Definition of malaise in English:

malaise

noun

  • [mass noun] A general feeling of discomfort, illness, or unease whose exact cause is difficult to identify:

    ‘a general air of malaise’
    [in singular] ‘a society afflicted by a deep cultural malaise’
    • ‘Such errors are symptomatic of a deeper malaise in these programmes.’
    • ‘The disease has an insidious onset and presents with fever, malaise and weakness.’
    • ‘His meditative films reflected an unease with the modern world and a feeling of malaise in western society.’
    • ‘He had malaise, lethargy, and poor appetite but no history of night sweats.’
    • ‘The African Book Famine emerged as one depressing aspect of widespread educational malaise.’
    • ‘It was an act of fiscal machismo, which many in the party believe is the root of the current mid-term malaise.’
    • ‘High malaise scores in adulthood were also significantly associated with higher risk.’
    • ‘The unemployment rate provides one indication of the Japanese economic malaise.’
    • ‘Geldof's frustration at the highly volatile media sector's malaise is clear.’
    • ‘Prior to the most recent malaise, some stock market cheerleaders had been talking in terms of a rally.’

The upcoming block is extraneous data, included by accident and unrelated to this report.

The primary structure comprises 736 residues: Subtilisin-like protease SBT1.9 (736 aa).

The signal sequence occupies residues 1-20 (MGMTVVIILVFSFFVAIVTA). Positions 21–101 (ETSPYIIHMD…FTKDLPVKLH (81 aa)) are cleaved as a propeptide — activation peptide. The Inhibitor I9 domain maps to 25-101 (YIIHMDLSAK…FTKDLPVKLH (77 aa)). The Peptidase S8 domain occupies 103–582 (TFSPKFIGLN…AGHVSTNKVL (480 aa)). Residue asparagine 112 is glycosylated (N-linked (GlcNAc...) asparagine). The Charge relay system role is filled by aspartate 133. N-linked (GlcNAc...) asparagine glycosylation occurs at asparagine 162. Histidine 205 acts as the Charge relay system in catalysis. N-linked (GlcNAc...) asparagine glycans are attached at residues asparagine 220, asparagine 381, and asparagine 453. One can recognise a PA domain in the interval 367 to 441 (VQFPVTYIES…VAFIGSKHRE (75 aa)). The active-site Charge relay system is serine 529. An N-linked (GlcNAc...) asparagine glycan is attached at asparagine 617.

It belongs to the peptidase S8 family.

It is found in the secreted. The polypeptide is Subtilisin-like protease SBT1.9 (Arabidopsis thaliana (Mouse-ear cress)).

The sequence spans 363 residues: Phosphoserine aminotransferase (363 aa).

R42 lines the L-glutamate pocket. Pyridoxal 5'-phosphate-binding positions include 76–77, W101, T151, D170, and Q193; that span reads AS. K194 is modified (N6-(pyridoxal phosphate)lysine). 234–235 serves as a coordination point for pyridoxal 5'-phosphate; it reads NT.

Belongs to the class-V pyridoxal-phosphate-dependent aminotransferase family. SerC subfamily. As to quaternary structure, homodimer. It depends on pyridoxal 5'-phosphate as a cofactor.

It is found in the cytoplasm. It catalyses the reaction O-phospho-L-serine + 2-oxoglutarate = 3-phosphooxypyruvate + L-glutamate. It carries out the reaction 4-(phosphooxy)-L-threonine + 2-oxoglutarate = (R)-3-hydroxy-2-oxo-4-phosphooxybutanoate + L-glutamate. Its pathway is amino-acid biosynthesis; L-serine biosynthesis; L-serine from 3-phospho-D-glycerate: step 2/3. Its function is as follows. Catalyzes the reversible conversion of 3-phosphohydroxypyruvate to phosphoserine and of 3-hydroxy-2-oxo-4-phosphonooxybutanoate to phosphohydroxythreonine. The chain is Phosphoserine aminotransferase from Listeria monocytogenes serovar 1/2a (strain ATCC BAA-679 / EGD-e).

• ‘The patient began to experience malaise and pain in the upper abdomen.’
    • ‘Shouldn't we be examining these techniques as a treatment for our own malaise?’
    • ‘It is easy to see how these long term weaknesses are aggravating the current malaise.’
    • ‘He's certainly improved from his involvement at the start of the season when he got caught in the general malaise of the team.’
    • ‘Can China help lift the world's poorest region out of its deep economic and political malaise?’
    • ‘Very often the initial eruption is accompanied by fever, malaise and what appear to be sore gums.’
    • ‘Humiliation or manhandling of officials is not the solution to this malaise.’
    • ‘It is this same distortion of values which is at the root of the malaise in general practice.’
    • ‘So it's vaguely disappointing that I am probably suffering from a disappointingly vague malaise.’
    • ‘The castle's demise is part of a general malaise within SNH that has affected the whole of the island, he said.’
    unhappiness, restlessness, uneasiness, unease, melancholy, depression, despondency, dejection, disquiet, trouble, anxiety, anguish, angst
    ills
    lassitude, listlessness, languor, weariness, enervation, doldrums
    weakness, feebleness, debility, indisposition, infirmity, illness, sickness, disease, discomfort
    weltschmerz
    ennui
    View synonyms

Origin

Mid 18th century: from French, from Old French mal bad (from Latin malus) + aise ease.

Pronunciation

malaise

/maˈleɪz/